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A Dugu is a sacred ancestral rite performed by the Garinagu, also known as Garifuna, ethnic group of Central America. The Dugu is known as the Feasting of the Dead and is performed as a climax of respect, appreciation, and feeling for the ancestors of the Garinagu. It is one of three main rites and is the most highly celebrated in Garinagu culture. The Dugu is used to explain a particular problem or misfortune in a community.
The Garinagu are a mixed ethnic group found mostly in Belize. Also inhabiting Honduras, Guatemala, and Nicaragua, the Garinagu are descendants of African, Arawak, and Carib people. They are sometimes called Amerindians or Garifuna, and there are about 300,000 of them living in the Americas.
The Dugu performed by the Garinagu, combined with the Feeding of the Dead and the Bathing the Spirit of the Dead, honor the importance of Garinagu ancestors. The Dugu is performed when a deceased ancestor makes a request to a living one. The request is taken to a ceremony called Arairaguni (“the bringing down”), and the ceremony is held by the shaman or healer of the community, called the Buyae. During the Dugu, the Buyae summons spirit helpers, called hiuruha, to help explain a problem.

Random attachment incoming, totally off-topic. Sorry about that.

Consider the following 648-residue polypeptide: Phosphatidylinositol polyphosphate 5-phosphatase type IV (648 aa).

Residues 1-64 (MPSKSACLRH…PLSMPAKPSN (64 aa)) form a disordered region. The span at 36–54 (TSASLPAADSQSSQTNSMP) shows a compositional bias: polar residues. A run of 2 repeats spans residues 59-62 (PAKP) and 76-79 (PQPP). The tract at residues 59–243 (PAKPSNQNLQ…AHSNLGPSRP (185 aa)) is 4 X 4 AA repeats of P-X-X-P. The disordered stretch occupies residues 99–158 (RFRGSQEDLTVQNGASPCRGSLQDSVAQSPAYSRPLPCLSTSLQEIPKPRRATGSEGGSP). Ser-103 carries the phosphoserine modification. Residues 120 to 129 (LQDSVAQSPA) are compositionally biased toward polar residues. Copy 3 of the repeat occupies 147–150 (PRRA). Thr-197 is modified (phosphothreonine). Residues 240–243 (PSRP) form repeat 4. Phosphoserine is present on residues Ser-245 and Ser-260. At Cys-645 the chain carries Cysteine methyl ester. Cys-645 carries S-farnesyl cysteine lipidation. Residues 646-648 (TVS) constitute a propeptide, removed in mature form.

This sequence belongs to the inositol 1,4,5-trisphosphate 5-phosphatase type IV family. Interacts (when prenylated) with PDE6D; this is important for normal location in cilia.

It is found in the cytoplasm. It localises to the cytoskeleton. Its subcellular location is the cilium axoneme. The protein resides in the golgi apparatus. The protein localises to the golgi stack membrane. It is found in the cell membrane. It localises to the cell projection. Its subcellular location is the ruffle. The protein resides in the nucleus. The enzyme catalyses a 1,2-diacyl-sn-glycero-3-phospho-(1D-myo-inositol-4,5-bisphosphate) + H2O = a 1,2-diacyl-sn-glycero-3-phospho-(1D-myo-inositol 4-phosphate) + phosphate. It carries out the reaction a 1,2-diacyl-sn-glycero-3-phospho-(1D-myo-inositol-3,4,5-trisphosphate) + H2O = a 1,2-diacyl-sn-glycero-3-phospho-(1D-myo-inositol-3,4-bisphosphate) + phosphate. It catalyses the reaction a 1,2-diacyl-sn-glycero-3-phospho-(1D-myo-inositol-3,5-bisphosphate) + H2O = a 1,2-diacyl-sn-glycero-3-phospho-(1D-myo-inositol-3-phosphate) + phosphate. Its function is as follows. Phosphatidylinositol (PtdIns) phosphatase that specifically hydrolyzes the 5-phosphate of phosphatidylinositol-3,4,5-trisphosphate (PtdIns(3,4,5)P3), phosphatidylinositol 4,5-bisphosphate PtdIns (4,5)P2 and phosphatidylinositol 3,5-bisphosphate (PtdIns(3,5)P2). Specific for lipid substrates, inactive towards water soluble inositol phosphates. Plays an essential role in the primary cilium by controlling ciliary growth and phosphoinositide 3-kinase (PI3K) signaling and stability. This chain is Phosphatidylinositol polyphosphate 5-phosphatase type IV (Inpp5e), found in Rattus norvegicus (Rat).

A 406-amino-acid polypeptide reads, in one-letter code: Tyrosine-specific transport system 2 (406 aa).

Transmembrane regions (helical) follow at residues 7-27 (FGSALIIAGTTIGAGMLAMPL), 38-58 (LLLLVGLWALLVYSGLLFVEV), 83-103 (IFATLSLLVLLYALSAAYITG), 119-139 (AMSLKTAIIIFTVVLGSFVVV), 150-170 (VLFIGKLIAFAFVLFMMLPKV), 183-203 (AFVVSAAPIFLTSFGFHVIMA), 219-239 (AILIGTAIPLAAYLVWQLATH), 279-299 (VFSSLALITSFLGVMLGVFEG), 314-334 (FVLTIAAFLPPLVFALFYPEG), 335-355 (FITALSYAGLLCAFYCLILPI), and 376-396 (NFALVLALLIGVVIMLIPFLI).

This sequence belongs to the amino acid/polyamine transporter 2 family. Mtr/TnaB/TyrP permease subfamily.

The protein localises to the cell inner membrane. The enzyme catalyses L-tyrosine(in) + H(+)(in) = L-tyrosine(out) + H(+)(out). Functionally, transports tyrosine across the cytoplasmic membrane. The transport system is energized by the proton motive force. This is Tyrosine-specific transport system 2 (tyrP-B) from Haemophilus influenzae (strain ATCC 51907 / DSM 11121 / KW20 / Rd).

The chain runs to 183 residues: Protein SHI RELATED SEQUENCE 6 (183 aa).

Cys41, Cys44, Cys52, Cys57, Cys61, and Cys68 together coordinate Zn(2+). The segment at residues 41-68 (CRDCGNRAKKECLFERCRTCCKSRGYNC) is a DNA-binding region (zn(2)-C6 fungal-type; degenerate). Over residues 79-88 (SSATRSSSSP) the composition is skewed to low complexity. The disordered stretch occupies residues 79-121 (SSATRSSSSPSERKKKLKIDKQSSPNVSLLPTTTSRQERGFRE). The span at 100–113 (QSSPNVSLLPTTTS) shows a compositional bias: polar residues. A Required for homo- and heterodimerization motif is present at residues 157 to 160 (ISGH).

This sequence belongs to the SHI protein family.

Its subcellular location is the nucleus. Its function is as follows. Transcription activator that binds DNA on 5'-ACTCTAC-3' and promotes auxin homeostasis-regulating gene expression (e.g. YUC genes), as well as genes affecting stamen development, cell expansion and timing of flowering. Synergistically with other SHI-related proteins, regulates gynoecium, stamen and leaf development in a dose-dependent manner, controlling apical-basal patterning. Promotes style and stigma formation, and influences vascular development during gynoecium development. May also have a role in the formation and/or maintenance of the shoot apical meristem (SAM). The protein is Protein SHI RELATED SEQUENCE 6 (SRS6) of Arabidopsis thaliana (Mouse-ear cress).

These problems that the Dugu attempts to explain can include many things: an unexplained death, a series of droughts, a string of accidents, an untimely sickness, or many other things. In the Dugu, the shaman, with the aid of the spirit helpers, contacts the deceased ancestors. The ancestors, called Gubida, are contacted on behalf of the misfortuned family, at which point the deceased will make their wishes known to the family, and explain the situation being dealt with.
As a sometimes week-long celebration, the Dugu brings in the entire family to honor the deceased ancestors. The Dugu is usually performed a full year after the passing of the deceased, and generally in the village where the family lineage originated. A small mound of earth is constructed outside of the house where the ancestors lived, and the spirits are channeled through this mound. The Dugu ritual includes dancing, chanting, and food sharing. The most sacred action of the Dugu, the amalihani, is a dance performed and led by the Buyae which signifies the entering of the spirits into the ritual.
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